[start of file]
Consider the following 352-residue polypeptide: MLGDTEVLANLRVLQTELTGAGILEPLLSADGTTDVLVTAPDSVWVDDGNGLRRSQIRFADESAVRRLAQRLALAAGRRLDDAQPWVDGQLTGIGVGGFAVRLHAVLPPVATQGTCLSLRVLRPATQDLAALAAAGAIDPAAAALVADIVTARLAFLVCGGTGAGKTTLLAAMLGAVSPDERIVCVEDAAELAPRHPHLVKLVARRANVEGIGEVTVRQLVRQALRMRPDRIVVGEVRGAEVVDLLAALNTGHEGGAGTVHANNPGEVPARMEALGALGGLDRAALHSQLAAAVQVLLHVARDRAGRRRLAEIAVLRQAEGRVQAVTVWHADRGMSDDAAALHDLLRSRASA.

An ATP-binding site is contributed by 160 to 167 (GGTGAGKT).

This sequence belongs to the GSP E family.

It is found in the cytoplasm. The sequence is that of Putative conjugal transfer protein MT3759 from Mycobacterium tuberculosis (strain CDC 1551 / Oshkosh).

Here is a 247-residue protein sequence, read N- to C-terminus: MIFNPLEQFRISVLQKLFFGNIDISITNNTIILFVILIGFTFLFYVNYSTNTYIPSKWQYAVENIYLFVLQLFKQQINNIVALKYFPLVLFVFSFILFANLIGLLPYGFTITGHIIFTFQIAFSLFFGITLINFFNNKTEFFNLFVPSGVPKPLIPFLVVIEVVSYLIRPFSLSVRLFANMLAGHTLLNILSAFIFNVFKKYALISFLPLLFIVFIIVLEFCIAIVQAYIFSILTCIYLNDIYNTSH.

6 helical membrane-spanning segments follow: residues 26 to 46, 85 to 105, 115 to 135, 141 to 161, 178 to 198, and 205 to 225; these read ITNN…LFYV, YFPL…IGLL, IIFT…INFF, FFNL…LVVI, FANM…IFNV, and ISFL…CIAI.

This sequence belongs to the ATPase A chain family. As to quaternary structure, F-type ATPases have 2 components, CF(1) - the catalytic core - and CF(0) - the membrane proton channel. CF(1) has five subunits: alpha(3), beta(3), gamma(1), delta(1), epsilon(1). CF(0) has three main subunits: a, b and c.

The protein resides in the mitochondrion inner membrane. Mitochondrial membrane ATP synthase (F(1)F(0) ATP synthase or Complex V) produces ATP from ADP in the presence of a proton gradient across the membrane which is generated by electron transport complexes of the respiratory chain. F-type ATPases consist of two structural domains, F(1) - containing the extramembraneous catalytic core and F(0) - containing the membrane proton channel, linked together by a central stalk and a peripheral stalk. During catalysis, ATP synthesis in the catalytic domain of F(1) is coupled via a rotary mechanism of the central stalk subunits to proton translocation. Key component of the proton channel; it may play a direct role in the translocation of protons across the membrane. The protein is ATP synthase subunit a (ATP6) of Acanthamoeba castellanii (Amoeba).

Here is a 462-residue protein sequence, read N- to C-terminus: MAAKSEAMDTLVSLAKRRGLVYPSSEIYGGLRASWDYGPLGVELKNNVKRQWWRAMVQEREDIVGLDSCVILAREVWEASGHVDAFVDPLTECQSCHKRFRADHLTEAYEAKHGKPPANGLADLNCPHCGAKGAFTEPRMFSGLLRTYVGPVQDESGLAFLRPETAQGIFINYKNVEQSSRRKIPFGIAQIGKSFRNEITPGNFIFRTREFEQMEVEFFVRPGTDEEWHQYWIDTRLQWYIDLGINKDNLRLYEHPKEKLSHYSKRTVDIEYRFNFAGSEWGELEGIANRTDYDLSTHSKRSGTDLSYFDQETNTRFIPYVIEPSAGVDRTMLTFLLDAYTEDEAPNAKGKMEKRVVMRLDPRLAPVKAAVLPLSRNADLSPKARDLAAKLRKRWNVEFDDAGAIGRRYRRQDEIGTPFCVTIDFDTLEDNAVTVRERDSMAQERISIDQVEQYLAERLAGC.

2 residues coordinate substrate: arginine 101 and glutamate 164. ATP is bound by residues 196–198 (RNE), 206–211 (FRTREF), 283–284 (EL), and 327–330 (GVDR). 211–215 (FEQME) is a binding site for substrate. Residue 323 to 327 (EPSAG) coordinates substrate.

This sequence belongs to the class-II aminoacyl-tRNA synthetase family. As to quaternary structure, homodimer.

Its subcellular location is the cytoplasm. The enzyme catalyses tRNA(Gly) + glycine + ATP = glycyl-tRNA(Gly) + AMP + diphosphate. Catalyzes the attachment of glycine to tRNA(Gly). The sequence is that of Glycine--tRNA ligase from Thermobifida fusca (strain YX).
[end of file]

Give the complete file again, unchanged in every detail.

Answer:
Consider the following 352-residue polypeptide: MLGDTEVLANLRVLQTELTGAGILEPLLSADGTTDVLVTAPDSVWVDDGNGLRRSQIRFADESAVRRLAQRLALAAGRRLDDAQPWVDGQLTGIGVGGFAVRLHAVLPPVATQGTCLSLRVLRPATQDLAALAAAGAIDPAAAALVADIVTARLAFLVCGGTGAGKTTLLAAMLGAVSPDERIVCVEDAAELAPRHPHLVKLVARRANVEGIGEVTVRQLVRQALRMRPDRIVVGEVRGAEVVDLLAALNTGHEGGAGTVHANNPGEVPARMEALGALGGLDRAALHSQLAAAVQVLLHVARDRAGRRRLAEIAVLRQAEGRVQAVTVWHADRGMSDDAAALHDLLRSRASA.

An ATP-binding site is contributed by 160 to 167 (GGTGAGKT).

This sequence belongs to the GSP E family.

It is found in the cytoplasm. The sequence is that of Putative conjugal transfer protein MT3759 from Mycobacterium tuberculosis (strain CDC 1551 / Oshkosh).

Here is a 247-residue protein sequence, read N- to C-terminus: MIFNPLEQFRISVLQKLFFGNIDISITNNTIILFVILIGFTFLFYVNYSTNTYIPSKWQYAVENIYLFVLQLFKQQINNIVALKYFPLVLFVFSFILFANLIGLLPYGFTITGHIIFTFQIAFSLFFGITLINFFNNKTEFFNLFVPSGVPKPLIPFLVVIEVVSYLIRPFSLSVRLFANMLAGHTLLNILSAFIFNVFKKYALISFLPLLFIVFIIVLEFCIAIVQAYIFSILTCIYLNDIYNTSH.

6 helical membrane-spanning segments follow: residues 26 to 46, 85 to 105, 115 to 135, 141 to 161, 178 to 198, and 205 to 225; these read ITNN…LFYV, YFPL…IGLL, IIFT…INFF, FFNL…LVVI, FANM…IFNV, and ISFL…CIAI.

This sequence belongs to the ATPase A chain family. As to quaternary structure, F-type ATPases have 2 components, CF(1) - the catalytic core - and CF(0) - the membrane proton channel. CF(1) has five subunits: alpha(3), beta(3), gamma(1), delta(1), epsilon(1). CF(0) has three main subunits: a, b and c.

The protein resides in the mitochondrion inner membrane. Mitochondrial membrane ATP synthase (F(1)F(0) ATP synthase or Complex V) produces ATP from ADP in the presence of a proton gradient across the membrane which is generated by electron transport complexes of the respiratory chain. F-type ATPases consist of two structural domains, F(1) - containing the extramembraneous catalytic core and F(0) - containing the membrane proton channel, linked together by a central stalk and a peripheral stalk. During catalysis, ATP synthesis in the catalytic domain of F(1) is coupled via a rotary mechanism of the central stalk subunits to proton translocation. Key component of the proton channel; it may play a direct role in the translocation of protons across the membrane. The protein is ATP synthase subunit a (ATP6) of Acanthamoeba castellanii (Amoeba).

Here is a 462-residue protein sequence, read N- to C-terminus: MAAKSEAMDTLVSLAKRRGLVYPSSEIYGGLRASWDYGPLGVELKNNVKRQWWRAMVQEREDIVGLDSCVILAREVWEASGHVDAFVDPLTECQSCHKRFRADHLTEAYEAKHGKPPANGLADLNCPHCGAKGAFTEPRMFSGLLRTYVGPVQDESGLAFLRPETAQGIFINYKNVEQSSRRKIPFGIAQIGKSFRNEITPGNFIFRTREFEQMEVEFFVRPGTDEEWHQYWIDTRLQWYIDLGINKDNLRLYEHPKEKLSHYSKRTVDIEYRFNFAGSEWGELEGIANRTDYDLSTHSKRSGTDLSYFDQETNTRFIPYVIEPSAGVDRTMLTFLLDAYTEDEAPNAKGKMEKRVVMRLDPRLAPVKAAVLPLSRNADLSPKARDLAAKLRKRWNVEFDDAGAIGRRYRRQDEIGTPFCVTIDFDTLEDNAVTVRERDSMAQERISIDQVEQYLAERLAGC.

2 residues coordinate substrate: arginine 101 and glutamate 164. ATP is bound by residues 196–198 (RNE), 206–211 (FRTREF), 283–284 (EL), and 327–330 (GVDR). 211–215 (FEQME) is a binding site for substrate. Residue 323 to 327 (EPSAG) coordinates substrate.

This sequence belongs to the class-II aminoacyl-tRNA synthetase family. As to quaternary structure, homodimer.

Its subcellular location is the cytoplasm. The enzyme catalyses tRNA(Gly) + glycine + ATP = glycyl-tRNA(Gly) + AMP + diphosphate. Catalyzes the attachment of glycine to tRNA(Gly). The sequence is that of Glycine--tRNA ligase from Thermobifida fusca (strain YX).